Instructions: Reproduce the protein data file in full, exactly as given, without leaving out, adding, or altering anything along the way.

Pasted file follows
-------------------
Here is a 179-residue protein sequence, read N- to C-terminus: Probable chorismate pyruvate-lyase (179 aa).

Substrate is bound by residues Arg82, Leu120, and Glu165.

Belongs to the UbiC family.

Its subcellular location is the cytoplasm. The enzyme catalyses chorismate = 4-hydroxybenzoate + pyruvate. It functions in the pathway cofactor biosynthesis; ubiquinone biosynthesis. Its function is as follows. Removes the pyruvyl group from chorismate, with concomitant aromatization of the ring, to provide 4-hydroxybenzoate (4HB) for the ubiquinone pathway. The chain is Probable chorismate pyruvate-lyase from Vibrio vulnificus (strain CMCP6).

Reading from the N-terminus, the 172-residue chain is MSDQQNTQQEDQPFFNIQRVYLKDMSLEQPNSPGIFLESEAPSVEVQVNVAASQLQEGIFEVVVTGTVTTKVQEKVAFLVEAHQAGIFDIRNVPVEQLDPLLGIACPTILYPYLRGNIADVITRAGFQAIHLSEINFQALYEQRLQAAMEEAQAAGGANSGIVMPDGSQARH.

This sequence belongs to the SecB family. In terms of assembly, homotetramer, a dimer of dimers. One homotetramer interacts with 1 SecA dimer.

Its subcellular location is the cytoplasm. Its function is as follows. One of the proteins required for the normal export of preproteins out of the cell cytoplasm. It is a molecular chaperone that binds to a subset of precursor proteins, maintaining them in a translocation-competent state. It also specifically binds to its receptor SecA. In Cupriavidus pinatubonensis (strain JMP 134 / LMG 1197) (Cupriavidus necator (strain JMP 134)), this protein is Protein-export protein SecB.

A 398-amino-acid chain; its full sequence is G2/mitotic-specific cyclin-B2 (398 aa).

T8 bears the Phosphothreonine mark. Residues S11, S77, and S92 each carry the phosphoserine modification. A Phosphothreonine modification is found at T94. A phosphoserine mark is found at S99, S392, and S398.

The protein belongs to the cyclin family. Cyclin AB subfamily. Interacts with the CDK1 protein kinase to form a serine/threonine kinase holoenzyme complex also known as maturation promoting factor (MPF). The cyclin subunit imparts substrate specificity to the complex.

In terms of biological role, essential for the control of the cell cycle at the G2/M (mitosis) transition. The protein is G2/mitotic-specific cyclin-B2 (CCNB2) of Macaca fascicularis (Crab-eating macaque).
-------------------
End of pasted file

Here is a 179-residue protein sequence, read N- to C-terminus: Probable chorismate pyruvate-lyase (179 aa).

Substrate is bound by residues Arg82, Leu120, and Glu165.

Belongs to the UbiC family.

Its subcellular location is the cytoplasm. The enzyme catalyses chorismate = 4-hydroxybenzoate + pyruvate. It functions in the pathway cofactor biosynthesis; ubiquinone biosynthesis. Its function is as follows. Removes the pyruvyl group from chorismate, with concomitant aromatization of the ring, to provide 4-hydroxybenzoate (4HB) for the ubiquinone pathway. The chain is Probable chorismate pyruvate-lyase from Vibrio vulnificus (strain CMCP6).

Reading from the N-terminus, the 172-residue chain is MSDQQNTQQEDQPFFNIQRVYLKDMSLEQPNSPGIFLESEAPSVEVQVNVAASQLQEGIFEVVVTGTVTTKVQEKVAFLVEAHQAGIFDIRNVPVEQLDPLLGIACPTILYPYLRGNIADVITRAGFQAIHLSEINFQALYEQRLQAAMEEAQAAGGANSGIVMPDGSQARH.

This sequence belongs to the SecB family. In terms of assembly, homotetramer, a dimer of dimers. One homotetramer interacts with 1 SecA dimer.

Its subcellular location is the cytoplasm. Its function is as follows. One of the proteins required for the normal export of preproteins out of the cell cytoplasm. It is a molecular chaperone that binds to a subset of precursor proteins, maintaining them in a translocation-competent state. It also specifically binds to its receptor SecA. In Cupriavidus pinatubonensis (strain JMP 134 / LMG 1197) (Cupriavidus necator (strain JMP 134)), this protein is Protein-export protein SecB.

A 398-amino-acid chain; its full sequence is G2/mitotic-specific cyclin-B2 (398 aa).

T8 bears the Phosphothreonine mark. Residues S11, S77, and S92 each carry the phosphoserine modification. A Phosphothreonine modification is found at T94. A phosphoserine mark is found at S99, S392, and S398.

The protein belongs to the cyclin family. Cyclin AB subfamily. Interacts with the CDK1 protein kinase to form a serine/threonine kinase holoenzyme complex also known as maturation promoting factor (MPF). The cyclin subunit imparts substrate specificity to the complex.

In terms of biological role, essential for the control of the cell cycle at the G2/M (mitosis) transition. The protein is G2/mitotic-specific cyclin-B2 (CCNB2) of Macaca fascicularis (Crab-eating macaque).